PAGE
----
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Home Direct service to alleviate horse crisis
The service will free-up space in the charity's equine centres for urgent neglect or abandonment cases.

Service will free-up valuable space in rescue centres 

A service to help owners find suitable new homes for their horses if they can no longer keep them has been launched by Blue Cross.

The charity’s Home Direct scheme
comes after the success of a similar Blue Cross programme for small animals, which was introduced in 2010. It will mean the charity can keep valuable space free at its rescue centres, ready for any urgent neglect or abandonment cases.

“We receive daily emails from owners who are unable to keep their horses any longer, says Emily Lambert, rehoming coordinator at Blue Cross. “The reason may be anything from the owner’s failing health to horses that cannot no longer be ridden.
 
“We also have frequent calls from owners looking for help and advice on their horses and sometimes just listening and talking gives people the peace of mind that they are making the right decision.”

Equine charities are currently receiving a high volume of calls every month from horse owners seeking new homes for their animals. With more than one million horses and donkeys in the UK, the charitable sector has limited available space and must prioritise welfare and rescue cases.

Home Direct will enable Blue Cross to care and support even more hoses. Under the scheme, every horse will be assessed by a member of the Blue Cross team and then advertised on the charity’s website.

When a potential new owner has been found, Blue Cross will arrange and oversee an initial visit and, if it is a good match, the horse will be re-homed.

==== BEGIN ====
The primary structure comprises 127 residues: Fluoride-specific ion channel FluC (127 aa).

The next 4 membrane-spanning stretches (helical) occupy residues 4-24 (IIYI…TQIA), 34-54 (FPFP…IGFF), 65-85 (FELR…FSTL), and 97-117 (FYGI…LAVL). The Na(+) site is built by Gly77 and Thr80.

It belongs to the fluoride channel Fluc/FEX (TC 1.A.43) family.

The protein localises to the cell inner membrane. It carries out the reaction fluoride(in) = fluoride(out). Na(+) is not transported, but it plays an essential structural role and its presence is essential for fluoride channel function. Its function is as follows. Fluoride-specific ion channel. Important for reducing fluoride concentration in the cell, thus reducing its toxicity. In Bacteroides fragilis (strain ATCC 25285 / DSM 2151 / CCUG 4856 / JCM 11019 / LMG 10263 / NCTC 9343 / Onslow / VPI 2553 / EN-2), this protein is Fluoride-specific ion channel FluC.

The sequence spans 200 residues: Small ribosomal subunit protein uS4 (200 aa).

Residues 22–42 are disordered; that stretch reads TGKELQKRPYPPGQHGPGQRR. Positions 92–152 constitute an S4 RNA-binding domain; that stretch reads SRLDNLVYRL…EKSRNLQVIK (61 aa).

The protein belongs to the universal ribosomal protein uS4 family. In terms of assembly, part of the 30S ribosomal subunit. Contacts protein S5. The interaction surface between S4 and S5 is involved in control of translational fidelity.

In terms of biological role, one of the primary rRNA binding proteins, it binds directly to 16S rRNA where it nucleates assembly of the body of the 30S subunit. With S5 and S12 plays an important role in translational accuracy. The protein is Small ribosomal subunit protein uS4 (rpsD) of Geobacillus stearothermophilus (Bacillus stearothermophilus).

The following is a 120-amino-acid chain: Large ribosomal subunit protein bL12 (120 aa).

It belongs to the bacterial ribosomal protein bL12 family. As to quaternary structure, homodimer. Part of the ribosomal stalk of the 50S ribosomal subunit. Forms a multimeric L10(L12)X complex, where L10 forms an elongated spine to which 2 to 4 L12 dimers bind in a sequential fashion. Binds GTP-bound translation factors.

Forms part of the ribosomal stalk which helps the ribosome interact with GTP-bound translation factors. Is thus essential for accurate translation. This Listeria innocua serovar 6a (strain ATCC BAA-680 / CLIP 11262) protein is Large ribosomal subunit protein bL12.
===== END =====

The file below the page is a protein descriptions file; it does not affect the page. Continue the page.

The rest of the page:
“We would much rather people approach us whilst their horses are still healthy than risk them being passed from pillar to post and potentially ending up in a welfare compromised situation and making more work for charities,” Emily continues. “The great thing about Home Direct is we are helping people as much as we are helping horses.”

The Home Direct service is being offered to other equine welfare charities that don’t specialise in rehoming. Any horse can be considered for the scheme, as long as they pass a health check and are not on any long term medication.
 

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ZSL London Zoo shares animal X-rays

News Story 1
 A selection of X-ray images showing the inner workings of frogs, turtles, snakes and geckos have been shared by veterinary surgeons at ZSL London Zoo.

Taken as part of a routine health check, the images have been shared as part of ‘Vets in Action’ week - a hand’s on role-playing experience for children that explores the life of a zoo vet.

ZSL London Zoo veterinary nurse Heather Mackintosh said: “It’s great to be able to share the work that goes on behind the scenes at the Zoo to keep our residents in tip-top condition – and our visitors are always amazed to find out more about their favourite animals.” 

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News Shorts
Vets in developing nations given free access to BSAVA’s online library

BSAVA has teamed up with the WSAVA, the WSAVA Foundation and FECAVA to offer vets in developing nations free access to its online library.

The Association’s ‘Foundation Collection’ is comprised of more than 70 hours of articles, lectures and book chapters covering topics such as basic handling skills, working on a budget and emergency triage. Some of the countries set to benefit include Albania, Georgia, Sri Lanka, Kenya, Nigeria, Uganda and Tanzania.

Nicolette Hayward, of BSAVA International Affairs Committee said: “Our mission is to promote excellence in small animal practice through education and science, so we are delighted to work with WSAVA, the WSAVA Foundation and FECAVA to share these high-quality resources to the veterinary profession in low and middle-income countries.”